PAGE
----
Monthly Archives: August 2014

Quail Fairy Eggs!

Sometimes chickens lay what’s called a “fairy egg”…a teeny tiny little egg.  A few days ago, I discovered that quail lay fairy eggs too.

One the right, is a normal sized egg.  On the left, is a fairy egg.  It’s less than half the regular size!  I found three of them in one of my pens, and since it’s normally just a small hiccup with the egg laying process, I’m not concerned yet.

When you crack these fairy eggs open, there is no yolk, only white.

The quail are still laying up a storm, but several of the chickens are now molting, and thus not laying.  My favorite girl, Ellie, is at the really cute stage of her molt: The Fluffy Butt.

She hates it when I photograph her during her molt.  Shhhh….don’t tell her I put her fluffy butt photo on the internet!  She would be so mortified!

In the garden, the Blacktail Mountain watermelons are doing really great.  I might actually get three this year.  This is the biggest, and I think it’s getting close to full size.

The millet is doing SO well.  I continue to be deeply impressed.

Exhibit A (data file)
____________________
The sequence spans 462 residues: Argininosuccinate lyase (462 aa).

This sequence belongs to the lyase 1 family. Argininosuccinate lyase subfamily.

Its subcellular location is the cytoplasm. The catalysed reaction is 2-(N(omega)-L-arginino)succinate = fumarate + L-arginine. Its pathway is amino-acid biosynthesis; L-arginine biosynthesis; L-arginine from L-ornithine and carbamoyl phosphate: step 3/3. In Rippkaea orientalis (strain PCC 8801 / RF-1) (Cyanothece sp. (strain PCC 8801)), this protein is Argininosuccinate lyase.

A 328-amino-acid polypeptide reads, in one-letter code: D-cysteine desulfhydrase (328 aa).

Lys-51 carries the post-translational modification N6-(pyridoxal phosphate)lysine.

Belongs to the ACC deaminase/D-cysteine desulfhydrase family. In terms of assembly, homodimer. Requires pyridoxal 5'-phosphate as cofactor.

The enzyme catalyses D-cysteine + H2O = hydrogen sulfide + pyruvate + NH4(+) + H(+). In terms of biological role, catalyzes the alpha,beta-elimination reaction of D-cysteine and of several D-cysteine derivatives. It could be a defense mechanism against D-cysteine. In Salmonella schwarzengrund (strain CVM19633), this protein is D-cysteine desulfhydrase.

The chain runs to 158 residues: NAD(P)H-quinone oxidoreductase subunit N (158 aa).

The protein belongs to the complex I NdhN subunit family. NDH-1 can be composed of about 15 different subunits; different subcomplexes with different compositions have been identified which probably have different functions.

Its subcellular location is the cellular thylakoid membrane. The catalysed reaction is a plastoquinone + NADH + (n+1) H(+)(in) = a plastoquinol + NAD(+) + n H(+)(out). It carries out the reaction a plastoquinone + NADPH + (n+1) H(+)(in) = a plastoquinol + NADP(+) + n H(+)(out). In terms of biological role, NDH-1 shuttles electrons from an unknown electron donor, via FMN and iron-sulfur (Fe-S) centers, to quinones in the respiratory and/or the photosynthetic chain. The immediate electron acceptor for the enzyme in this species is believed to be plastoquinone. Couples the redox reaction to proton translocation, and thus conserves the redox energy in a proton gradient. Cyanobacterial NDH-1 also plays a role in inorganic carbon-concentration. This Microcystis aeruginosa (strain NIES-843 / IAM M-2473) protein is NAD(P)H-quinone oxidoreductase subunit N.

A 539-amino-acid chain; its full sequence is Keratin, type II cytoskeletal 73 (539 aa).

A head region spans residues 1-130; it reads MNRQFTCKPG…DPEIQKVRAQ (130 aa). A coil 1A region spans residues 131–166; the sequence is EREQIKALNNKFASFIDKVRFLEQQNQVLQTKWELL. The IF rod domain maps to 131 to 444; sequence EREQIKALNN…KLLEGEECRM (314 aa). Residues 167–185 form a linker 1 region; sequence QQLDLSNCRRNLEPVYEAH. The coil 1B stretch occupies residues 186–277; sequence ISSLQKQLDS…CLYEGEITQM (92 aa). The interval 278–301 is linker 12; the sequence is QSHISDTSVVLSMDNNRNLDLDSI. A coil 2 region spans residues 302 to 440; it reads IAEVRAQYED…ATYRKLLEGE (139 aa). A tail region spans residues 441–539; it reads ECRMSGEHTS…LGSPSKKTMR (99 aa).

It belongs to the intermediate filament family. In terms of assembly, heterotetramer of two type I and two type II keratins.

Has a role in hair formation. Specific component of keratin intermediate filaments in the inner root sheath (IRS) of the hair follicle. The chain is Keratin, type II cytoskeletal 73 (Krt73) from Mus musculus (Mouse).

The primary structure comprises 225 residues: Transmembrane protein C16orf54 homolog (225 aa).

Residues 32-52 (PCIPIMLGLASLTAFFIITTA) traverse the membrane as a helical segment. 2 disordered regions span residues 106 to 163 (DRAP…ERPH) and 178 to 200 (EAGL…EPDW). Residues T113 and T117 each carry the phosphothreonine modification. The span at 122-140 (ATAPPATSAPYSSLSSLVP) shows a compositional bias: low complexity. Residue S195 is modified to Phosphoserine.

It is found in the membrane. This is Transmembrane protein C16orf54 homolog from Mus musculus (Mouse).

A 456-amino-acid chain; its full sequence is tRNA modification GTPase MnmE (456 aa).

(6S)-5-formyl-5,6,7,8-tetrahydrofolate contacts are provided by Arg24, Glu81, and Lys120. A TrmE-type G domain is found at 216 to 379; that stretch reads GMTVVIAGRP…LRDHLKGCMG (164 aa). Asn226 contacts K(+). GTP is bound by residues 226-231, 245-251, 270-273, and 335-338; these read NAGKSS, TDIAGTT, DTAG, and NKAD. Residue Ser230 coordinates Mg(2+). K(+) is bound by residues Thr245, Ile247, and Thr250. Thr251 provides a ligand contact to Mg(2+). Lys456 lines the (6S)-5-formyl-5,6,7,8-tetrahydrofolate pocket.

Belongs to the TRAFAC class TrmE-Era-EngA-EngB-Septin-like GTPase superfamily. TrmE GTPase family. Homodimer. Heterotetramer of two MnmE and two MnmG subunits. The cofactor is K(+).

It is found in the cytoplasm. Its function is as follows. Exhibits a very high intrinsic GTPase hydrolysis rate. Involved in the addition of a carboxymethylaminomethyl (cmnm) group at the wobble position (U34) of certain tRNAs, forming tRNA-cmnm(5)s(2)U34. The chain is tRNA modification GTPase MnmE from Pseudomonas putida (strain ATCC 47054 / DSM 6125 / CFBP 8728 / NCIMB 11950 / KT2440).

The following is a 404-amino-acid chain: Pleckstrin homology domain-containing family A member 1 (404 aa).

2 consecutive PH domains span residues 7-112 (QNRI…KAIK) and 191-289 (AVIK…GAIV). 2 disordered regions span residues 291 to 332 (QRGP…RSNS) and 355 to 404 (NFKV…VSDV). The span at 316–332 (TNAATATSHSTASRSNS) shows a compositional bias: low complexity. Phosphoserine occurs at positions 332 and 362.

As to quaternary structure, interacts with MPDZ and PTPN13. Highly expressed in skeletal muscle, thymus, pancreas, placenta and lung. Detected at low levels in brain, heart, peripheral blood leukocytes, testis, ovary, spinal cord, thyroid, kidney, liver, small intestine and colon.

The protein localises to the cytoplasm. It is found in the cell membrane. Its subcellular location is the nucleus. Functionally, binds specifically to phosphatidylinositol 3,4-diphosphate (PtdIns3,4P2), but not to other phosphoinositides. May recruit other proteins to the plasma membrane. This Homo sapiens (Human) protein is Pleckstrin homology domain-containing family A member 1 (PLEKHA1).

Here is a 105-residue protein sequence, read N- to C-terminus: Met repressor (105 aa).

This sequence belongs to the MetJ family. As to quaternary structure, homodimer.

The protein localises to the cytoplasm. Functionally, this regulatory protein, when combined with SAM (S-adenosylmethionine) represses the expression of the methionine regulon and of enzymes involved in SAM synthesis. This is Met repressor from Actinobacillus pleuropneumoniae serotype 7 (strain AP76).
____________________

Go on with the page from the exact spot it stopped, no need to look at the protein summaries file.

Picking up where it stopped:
I’ve started harvesting a few of my dry beans.  These red ones are so pretty, and I can’t remember what they are.  I’ll have to check the tags, once the bean forest dies down a bit.

I’m getting a ton of ground cherries as well.  I was hoping I’d like them for fresh eating, but although they are sweet enough, it just isn’t a flavor that I’d care to eat fresh by the bowl.  So I’m collecting them, and I think I’ll try a batch of jam later this week.

They are pretty cool looking in their husks.

And when you peel back the husks?  A pretty yellow!

I still LOVE making jam.  My favorite so far is Stonefruit jam (peaches, apricots, and black plums) with vanilla.  I made a few test jars awhile ago, and last weekend, I made a bunch more.

The pantry is starting to get stocked up!

The pollinators are enjoying my sunflowers.

And Dandelion and Daisy are prepping for Easter.  They found this basket on their own, and it’s become one of their favorite places to sit.